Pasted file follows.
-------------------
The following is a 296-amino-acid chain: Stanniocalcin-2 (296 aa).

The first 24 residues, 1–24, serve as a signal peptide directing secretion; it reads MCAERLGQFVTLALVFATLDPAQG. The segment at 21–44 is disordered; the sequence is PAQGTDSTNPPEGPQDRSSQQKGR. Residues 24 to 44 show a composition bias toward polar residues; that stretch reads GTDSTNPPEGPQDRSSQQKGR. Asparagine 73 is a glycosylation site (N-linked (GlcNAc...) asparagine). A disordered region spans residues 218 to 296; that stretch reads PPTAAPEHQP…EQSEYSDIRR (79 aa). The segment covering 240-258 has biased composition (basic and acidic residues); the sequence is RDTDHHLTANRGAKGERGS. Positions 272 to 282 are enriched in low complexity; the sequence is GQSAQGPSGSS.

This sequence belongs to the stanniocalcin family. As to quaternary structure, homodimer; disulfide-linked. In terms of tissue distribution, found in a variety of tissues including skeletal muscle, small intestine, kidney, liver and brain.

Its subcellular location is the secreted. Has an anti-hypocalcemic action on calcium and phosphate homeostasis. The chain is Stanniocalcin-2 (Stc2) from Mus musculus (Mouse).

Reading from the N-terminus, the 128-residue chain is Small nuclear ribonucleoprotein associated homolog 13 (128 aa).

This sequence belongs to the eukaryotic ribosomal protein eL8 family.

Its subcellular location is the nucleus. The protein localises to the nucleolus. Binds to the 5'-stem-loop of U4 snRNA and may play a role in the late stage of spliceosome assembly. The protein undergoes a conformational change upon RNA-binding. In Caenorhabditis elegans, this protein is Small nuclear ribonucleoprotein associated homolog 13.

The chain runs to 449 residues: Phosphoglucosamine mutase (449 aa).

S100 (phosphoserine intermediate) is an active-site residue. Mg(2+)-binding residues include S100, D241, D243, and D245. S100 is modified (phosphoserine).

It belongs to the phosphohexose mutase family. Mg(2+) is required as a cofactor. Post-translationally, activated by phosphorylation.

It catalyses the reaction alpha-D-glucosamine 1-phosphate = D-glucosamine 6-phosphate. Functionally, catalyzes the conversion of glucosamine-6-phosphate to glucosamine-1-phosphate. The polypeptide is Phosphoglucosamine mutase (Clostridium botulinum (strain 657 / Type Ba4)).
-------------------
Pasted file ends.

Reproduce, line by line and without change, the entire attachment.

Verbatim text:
The following is a 296-amino-acid chain: Stanniocalcin-2 (296 aa).

The first 24 residues, 1–24, serve as a signal peptide directing secretion; it reads MCAERLGQFVTLALVFATLDPAQG. The segment at 21–44 is disordered; the sequence is PAQGTDSTNPPEGPQDRSSQQKGR. Residues 24 to 44 show a composition bias toward polar residues; that stretch reads GTDSTNPPEGPQDRSSQQKGR. Asparagine 73 is a glycosylation site (N-linked (GlcNAc...) asparagine). A disordered region spans residues 218 to 296; that stretch reads PPTAAPEHQP…EQSEYSDIRR (79 aa). The segment covering 240-258 has biased composition (basic and acidic residues); the sequence is RDTDHHLTANRGAKGERGS. Positions 272 to 282 are enriched in low complexity; the sequence is GQSAQGPSGSS.

This sequence belongs to the stanniocalcin family. As to quaternary structure, homodimer; disulfide-linked. In terms of tissue distribution, found in a variety of tissues including skeletal muscle, small intestine, kidney, liver and brain.

Its subcellular location is the secreted. Has an anti-hypocalcemic action on calcium and phosphate homeostasis. The chain is Stanniocalcin-2 (Stc2) from Mus musculus (Mouse).

Reading from the N-terminus, the 128-residue chain is Small nuclear ribonucleoprotein associated homolog 13 (128 aa).

This sequence belongs to the eukaryotic ribosomal protein eL8 family.

Its subcellular location is the nucleus. The protein localises to the nucleolus. Binds to the 5'-stem-loop of U4 snRNA and may play a role in the late stage of spliceosome assembly. The protein undergoes a conformational change upon RNA-binding. In Caenorhabditis elegans, this protein is Small nuclear ribonucleoprotein associated homolog 13.

The chain runs to 449 residues: Phosphoglucosamine mutase (449 aa).

S100 (phosphoserine intermediate) is an active-site residue. Mg(2+)-binding residues include S100, D241, D243, and D245. S100 is modified (phosphoserine).

It belongs to the phosphohexose mutase family. Mg(2+) is required as a cofactor. Post-translationally, activated by phosphorylation.

It catalyses the reaction alpha-D-glucosamine 1-phosphate = D-glucosamine 6-phosphate. Functionally, catalyzes the conversion of glucosamine-6-phosphate to glucosamine-1-phosphate. The polypeptide is Phosphoglucosamine mutase (Clostridium botulinum (strain 657 / Type Ba4)).